If you go with a Maha C777 Plus II charger, the temp sensor is external (it's attached to a separate lead off the charger and affixes to the outside of the battery). You'll still need to rig up a different connection method since the Maha only comes with generic connectors, but that's no sweat (just cut the leads off your old wall chargers, solder them on to pig-tails that connect into the Maha). The benefit of the Maha is that it works on anything from one to 12 cells, so you can use the same charger on multiple battery packs.

    <img src="http://gallery.consumerreview.com/webcrossing/images/maha(2).jpg">

    <img src="http://gallery.consumerreview.com/webcrossing/images/maha(3).jpg">

    <img src="http://gallery.consumerreview.com/webcrossing/images/maha(4).jpg">
  • 03-03-2004
    spacoli
    What diameter 4/3 A cells at the battery station
    What diameter 4/3 A cells did you use that fits perfect in a waterbottle?

    Are they the:

    4/3 A SIZE: DIA 17.0 mm X HT 66.0 mm

    PART NO MFR COMMENT MAH GRAMS OZ PRICE
    HR-4/3AUX Sanyo Ni-MH 3800 52 $ 4.50
    HR-4/3AU SALE w/tabs Sanyo Ni-MH 4000 55 $ 4.00

    VH-4000 SALE w/tabs Varta Ni-MH 4000 55 $ 4.00

    Or the:

    4/3 A SIZE: DIA 18.0 mm X HT 66.0 mm

    PART NO MFR COMMENT MAH GRAMS OZ PRICE
    HR-4/3FAU Sanyo Ni-MH 4000 62 $ 5.50
    HR-4/3FAUX Sanyo Ni-MH 4500 62 $ 5.95

    Seems like the 4000 mah are cheaper than the 3800 mah.

    Should I go with the larger capacity?
  • 03-03-2004
    Speedub.Nate
    Quote:

    Originally Posted by spacoli
    What diameter 4/3 A cells did you use that fits perfect in a waterbottle?

    I'd go with Sanyo, the largest capacity you want to afford.

    17 or 18mm really doesn't make too much of a difference.

    You'll appreciate a hot glue gun to construct your pack, something like so:

    - O - O -
    O - O - O - O
    - O - O - O
    - - -O - O

    That shape fits pretty well into the interior of the water bottle. You'll have to "connect the dots" so to speak, connecting positive to negative to create the circuit. To finish if off, after gluing and soldering the pack toghther, I used insulating foam in a spray can to fill the bottle.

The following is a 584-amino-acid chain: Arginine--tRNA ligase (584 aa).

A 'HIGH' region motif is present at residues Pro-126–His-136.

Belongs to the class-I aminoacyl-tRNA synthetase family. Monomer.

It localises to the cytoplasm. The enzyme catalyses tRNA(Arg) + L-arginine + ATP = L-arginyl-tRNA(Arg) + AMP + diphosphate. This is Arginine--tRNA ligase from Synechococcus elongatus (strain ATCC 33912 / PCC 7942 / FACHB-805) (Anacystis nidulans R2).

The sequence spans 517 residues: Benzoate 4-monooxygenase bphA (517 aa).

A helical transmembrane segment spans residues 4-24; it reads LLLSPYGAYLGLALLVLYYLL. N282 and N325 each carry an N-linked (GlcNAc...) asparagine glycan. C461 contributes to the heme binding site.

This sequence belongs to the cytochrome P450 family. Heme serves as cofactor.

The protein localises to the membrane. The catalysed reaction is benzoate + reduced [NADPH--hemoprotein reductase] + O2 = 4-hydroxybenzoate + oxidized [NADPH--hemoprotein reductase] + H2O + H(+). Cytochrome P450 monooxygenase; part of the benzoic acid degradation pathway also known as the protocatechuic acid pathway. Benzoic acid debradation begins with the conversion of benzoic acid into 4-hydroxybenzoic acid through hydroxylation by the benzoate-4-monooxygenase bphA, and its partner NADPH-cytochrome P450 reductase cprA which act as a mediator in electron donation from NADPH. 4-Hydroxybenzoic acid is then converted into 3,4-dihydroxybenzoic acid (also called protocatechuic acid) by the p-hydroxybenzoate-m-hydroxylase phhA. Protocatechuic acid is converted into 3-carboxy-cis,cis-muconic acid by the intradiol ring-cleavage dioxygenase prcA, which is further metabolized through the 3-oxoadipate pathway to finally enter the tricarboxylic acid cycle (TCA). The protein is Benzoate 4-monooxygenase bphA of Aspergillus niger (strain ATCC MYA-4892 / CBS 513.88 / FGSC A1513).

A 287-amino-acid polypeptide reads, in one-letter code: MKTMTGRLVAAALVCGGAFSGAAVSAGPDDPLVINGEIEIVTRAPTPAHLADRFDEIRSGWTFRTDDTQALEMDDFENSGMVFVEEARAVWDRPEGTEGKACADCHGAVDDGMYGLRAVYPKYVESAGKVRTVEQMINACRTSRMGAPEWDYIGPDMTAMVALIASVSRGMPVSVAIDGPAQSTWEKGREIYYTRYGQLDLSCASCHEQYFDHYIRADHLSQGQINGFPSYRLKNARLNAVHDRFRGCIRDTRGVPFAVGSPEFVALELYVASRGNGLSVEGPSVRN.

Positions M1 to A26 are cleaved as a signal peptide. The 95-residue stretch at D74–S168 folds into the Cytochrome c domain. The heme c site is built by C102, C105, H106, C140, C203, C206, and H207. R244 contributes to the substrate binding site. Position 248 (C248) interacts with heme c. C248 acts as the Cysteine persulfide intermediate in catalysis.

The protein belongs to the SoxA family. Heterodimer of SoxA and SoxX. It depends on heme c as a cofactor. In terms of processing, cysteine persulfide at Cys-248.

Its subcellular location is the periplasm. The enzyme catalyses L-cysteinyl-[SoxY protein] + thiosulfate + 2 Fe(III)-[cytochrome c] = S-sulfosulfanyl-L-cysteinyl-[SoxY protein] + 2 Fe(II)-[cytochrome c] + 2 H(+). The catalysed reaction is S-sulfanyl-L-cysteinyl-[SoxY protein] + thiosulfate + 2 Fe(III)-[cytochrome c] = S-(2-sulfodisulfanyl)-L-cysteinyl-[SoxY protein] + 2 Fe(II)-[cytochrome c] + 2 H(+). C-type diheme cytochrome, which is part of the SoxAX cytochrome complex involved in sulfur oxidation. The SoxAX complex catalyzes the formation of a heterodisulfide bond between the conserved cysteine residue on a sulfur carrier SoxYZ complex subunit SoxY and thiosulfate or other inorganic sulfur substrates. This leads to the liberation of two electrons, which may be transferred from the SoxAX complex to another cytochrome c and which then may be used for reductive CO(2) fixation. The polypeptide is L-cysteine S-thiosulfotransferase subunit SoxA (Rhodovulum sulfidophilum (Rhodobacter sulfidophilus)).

• 03-04-2004
    Homebrew
    I would just go with the Sanyo 4000mAh cells that are on sale unless you think the slight increase in burn time of the 4500mAh is worth paying 50% more per cell. Personally, I would look at that price increase as half way to another pack.
  • 03-04-2004
    Homebrew
    Quote:

    Originally Posted by ctxcrossx
    If you have the dumb charger, can you upgrade to the smart charger? I have the Digital pro 12 (or whatever it is called, they grey one but with the blinking light guage). This has the old style connectors. I was told by a friend that some of the electronics for the smart charger were in the batteries. Is this true? Or can I just try to track one down on ebay or something? Thanks!

    Chris

    That charger is nothing more than a timed trickle charger. It is supposed to shut off after a set period of time (probably around 14 hours) after being connected. It doesn't care if you hook up a fully charged battery. It is still going to charge for 14 hours.

    With the old style connectors, there is nothing extra in the battery pack. Can't be with only two wires. A new fast charger will work fine as long as you get the same connectors. Jet Lites use the same connectors as the old NiteRider if you want to use one of their smart chargers or you can get a Maha and make your own connector cable like Nate did.
  • 03-04-2004
    jimjo
    Quote:

    Originally Posted by Homebrew
    I would just go with the Sanyo 4000mAh cells that are on sale unless you think the slight increase in burn time of the 4500mAh is worth paying 50% more per cell. Personally, I would look at that price increase as half way to another pack.